Effective Communication

communication barriers

Effective communication occurs when information sharing results in a desired effect, such as eliciting change, generating action, creating understanding, or communicating a certain idea or point of view. This effect also ensures that messages are not distorted during the communication process. When the desired effect is not achieved, factors such as barriers to communication are explored, with the intention being to discover how the communication has been ineffective.

Barriers to effective communication can retard or distort the message and intention of the message being conveyed which may result in failure of the communication process or an effect that is undesirable. They include filtering, selective perception, information overload, emotions, language, silence, communication apprehension, gender differences and political correctness. Another common barrier is a lack of ‘knowledge-appropriate’ communication, which occurs when a person uses ambiguous or complex legal words, medical jargon, or descriptions of a situation or environment that is not understood by the recipient.

Attitudinal barriers come about as a result of problems with staff in an organization. These may be brought about by poor management, lack of consultation with employees, personality conflicts which can result in people delaying or refusing to communicate, the personal attitudes of individual employees which may be due to lack of motivation or dissatisfaction at work, brought about by insufficient training to enable them to carry out particular tasks, or simply resistance to change due to entrenched attitudes and ideas.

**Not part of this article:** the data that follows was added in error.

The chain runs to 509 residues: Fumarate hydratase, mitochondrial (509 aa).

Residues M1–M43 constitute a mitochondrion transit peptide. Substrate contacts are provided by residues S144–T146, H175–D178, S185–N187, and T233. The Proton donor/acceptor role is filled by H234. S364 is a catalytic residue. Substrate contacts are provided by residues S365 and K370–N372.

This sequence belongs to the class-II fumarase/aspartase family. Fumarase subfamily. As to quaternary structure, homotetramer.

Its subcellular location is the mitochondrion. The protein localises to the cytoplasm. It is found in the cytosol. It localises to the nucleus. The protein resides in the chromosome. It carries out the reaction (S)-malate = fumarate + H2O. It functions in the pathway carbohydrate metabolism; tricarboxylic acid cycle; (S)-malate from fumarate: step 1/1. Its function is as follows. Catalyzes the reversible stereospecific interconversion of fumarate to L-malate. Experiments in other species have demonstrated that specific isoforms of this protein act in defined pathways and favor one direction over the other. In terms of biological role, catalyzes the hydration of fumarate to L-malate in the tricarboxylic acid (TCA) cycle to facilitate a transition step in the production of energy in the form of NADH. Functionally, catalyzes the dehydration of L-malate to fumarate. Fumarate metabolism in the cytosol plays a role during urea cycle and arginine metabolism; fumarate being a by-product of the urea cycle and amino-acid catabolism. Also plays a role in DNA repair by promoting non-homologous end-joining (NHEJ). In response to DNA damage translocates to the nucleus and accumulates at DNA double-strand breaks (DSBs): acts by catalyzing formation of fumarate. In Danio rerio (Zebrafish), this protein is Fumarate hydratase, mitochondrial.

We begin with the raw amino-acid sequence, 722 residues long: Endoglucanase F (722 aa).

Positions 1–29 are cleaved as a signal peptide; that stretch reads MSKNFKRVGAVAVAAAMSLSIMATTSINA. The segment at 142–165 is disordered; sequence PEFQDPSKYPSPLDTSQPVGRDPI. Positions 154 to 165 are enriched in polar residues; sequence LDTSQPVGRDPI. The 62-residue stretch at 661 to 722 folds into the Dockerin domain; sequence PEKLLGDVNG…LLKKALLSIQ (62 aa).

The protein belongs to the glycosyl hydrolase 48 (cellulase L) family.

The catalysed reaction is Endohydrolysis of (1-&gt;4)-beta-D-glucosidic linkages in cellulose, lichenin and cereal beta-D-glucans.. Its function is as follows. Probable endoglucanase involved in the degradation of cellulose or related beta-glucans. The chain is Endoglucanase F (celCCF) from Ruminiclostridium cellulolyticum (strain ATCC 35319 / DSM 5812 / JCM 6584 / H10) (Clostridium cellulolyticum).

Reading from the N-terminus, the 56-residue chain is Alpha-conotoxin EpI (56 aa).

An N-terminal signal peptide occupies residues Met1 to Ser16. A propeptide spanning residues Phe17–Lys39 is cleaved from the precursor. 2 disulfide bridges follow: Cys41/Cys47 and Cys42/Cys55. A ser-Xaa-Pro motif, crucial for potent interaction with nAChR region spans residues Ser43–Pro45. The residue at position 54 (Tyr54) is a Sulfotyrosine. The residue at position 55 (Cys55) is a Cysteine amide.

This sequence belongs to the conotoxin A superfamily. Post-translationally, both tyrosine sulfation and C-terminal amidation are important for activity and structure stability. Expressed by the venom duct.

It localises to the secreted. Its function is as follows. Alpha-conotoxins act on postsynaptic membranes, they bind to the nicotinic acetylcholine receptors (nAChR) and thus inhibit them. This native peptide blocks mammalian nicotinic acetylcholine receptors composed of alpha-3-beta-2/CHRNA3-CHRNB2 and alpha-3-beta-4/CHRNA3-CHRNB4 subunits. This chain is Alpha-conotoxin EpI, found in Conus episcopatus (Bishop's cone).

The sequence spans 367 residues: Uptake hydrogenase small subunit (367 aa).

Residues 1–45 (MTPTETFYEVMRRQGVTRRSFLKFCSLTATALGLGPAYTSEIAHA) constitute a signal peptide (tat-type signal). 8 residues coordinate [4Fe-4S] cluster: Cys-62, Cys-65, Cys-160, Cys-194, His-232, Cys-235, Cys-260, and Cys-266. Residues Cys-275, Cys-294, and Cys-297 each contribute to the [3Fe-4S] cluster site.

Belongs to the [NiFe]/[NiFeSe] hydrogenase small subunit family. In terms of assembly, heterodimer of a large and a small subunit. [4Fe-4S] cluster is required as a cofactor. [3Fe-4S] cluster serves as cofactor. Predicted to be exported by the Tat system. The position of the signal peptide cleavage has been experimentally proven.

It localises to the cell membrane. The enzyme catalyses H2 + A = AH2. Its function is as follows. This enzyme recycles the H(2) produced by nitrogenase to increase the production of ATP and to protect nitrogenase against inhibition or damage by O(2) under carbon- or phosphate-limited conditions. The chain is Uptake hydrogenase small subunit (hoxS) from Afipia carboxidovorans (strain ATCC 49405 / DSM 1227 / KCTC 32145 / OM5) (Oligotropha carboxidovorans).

Another problem stems of the use of ambiguous words or phrases. Words sounding the same but having different meaning can convey a different meaning altogether. Hence the communicator must ensure that the receiver receives the same meaning. It is better if such words are avoided by using alternatives whenever possible. Poorly explained or misunderstood messages can also result in confusion. However, research in communication has shown that confusion can lend legitimacy to research when persuasion fails.

There are also physiological barriers resulting from individuals’ personal discomfort, caused—for example—by ill health, poor eyesight or hearing difficulties. Cultural differences come into play for people who have experienced different social and religious environments. For example: words, colors, and symbols have different meanings in different cultures. In most parts of the world, nodding your head means agreement, shaking your head means no, but not in all.

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